Ticks and Fleas


Fleas are everywhere we go, we hear about them relating to our pets all the time, the dangers they represent and what we can do to help out pets fightthese critters! All this month we're raising awareness about fleas  and what you can do to help your pet avoid them! Here, you can
find a quick summary about fleas, as well as loads of useful articles to help you learn more. We'll keep updating this throughout the month.

Fleas are literally everywhere, even where you wouldn't expect. It is estimated that 95% of fleas in any household, are not on the animal! That means that a vast majority of fleas in your house could be living in the environment. This is a problem since it means that treating the fleas on your pet, won't get rid of them for good.

Fleas live on a wide variety of mammals as an ectoparasite, these fleas mostly feed on the blood of the animal they're living on. This is what causes our pets to itch when they've got fleas. Dogs fleas and cat fleas are slightly different in the way they look and act, but mostly the symptoms are the same and treatment styles wouldn't vary too much.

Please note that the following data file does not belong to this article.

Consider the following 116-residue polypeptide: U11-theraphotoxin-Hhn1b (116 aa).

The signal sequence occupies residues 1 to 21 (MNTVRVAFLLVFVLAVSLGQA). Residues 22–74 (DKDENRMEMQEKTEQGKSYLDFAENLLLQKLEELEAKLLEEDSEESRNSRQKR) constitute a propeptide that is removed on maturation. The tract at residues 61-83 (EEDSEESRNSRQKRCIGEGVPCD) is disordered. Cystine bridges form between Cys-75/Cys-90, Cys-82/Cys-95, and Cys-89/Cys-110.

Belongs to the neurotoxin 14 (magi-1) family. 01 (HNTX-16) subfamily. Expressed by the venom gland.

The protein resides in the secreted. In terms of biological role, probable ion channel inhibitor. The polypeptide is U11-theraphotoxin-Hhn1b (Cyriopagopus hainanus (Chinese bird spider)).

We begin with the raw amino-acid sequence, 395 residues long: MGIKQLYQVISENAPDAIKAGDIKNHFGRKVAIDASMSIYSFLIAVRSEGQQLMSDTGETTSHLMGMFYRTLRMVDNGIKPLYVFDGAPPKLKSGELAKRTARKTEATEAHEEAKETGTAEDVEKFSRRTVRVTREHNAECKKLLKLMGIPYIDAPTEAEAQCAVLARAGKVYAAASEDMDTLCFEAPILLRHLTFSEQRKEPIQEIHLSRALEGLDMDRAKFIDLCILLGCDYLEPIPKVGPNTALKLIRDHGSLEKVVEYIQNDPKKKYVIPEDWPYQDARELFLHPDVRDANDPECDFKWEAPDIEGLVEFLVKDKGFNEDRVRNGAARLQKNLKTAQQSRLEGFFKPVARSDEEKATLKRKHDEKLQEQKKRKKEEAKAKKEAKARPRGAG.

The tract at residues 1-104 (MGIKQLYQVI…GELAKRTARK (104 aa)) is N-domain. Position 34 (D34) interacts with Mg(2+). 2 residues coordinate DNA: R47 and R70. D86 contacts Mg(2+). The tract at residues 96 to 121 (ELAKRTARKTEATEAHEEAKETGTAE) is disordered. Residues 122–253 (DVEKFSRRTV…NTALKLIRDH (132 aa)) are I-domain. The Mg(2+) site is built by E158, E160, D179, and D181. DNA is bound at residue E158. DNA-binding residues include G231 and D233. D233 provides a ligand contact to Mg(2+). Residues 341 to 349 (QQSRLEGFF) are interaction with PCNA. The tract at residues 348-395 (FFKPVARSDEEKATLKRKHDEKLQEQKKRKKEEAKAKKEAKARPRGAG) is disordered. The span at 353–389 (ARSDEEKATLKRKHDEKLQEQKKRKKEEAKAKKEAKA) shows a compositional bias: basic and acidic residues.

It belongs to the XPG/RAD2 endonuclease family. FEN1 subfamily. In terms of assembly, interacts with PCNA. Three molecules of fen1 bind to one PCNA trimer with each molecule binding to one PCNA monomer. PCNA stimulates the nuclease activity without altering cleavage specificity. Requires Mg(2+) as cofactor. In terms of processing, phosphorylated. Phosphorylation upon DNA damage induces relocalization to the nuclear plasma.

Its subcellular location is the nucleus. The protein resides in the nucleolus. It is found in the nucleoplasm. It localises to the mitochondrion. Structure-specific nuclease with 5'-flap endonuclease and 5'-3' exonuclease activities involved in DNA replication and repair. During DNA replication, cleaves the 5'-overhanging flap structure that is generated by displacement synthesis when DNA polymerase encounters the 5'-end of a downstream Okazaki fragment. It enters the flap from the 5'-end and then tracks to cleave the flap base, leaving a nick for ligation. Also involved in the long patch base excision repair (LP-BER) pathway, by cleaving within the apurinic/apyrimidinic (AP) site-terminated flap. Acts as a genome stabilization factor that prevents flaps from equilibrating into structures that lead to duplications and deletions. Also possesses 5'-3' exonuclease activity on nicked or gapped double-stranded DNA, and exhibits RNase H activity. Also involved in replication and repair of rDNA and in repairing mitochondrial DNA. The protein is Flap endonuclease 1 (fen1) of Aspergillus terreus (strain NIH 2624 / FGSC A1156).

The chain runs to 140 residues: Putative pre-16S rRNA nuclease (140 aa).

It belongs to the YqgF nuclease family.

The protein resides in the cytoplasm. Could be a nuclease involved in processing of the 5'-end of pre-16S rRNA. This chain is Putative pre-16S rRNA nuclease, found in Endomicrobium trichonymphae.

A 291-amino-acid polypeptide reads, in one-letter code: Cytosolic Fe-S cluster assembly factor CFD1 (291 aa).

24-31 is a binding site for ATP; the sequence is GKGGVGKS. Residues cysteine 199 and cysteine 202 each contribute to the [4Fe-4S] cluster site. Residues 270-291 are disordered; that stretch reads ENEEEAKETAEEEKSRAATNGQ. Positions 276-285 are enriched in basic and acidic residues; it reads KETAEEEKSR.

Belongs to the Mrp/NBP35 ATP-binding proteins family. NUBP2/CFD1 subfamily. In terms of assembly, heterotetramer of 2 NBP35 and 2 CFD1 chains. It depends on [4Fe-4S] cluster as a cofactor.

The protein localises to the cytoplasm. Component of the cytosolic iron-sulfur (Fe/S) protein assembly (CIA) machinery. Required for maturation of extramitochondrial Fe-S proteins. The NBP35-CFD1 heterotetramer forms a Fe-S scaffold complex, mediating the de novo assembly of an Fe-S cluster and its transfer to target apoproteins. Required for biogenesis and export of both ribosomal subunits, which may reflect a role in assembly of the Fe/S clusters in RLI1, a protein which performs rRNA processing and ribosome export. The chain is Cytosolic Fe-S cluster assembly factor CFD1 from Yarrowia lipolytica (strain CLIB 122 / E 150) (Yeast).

Ticks are small parasites and are often confused with fleas in the problems they can cause. Ticks are tiny external parasites that live on the skin of infected animals. They feed, breed and live on the skin and in the fur of the animals, they dig into the skin of the animal and feed on the blood, causing both the tick to swell and the animal to experience pain as well as a host of other problems if left untreated. Some of the most common problems that Ticks can cause are:

  • Blood loss
  • Aneamia
  • Tick paralysis
  • Skin irritation and possibly infection
  • Lyme disease

Ticks are visible to the naked eye and normally spike in infection rates during the summer months so be sure to keep an eye out during especially during these months. If you do notice ticks on your pet, be sure to remove them safely, ensuring to remove the biting head without causing Tick blood to infect the pet, this can lead to Lyme disease. If you're not sure or think that your dog already has Lyme disease, the best course of action will always be to consult your vet.

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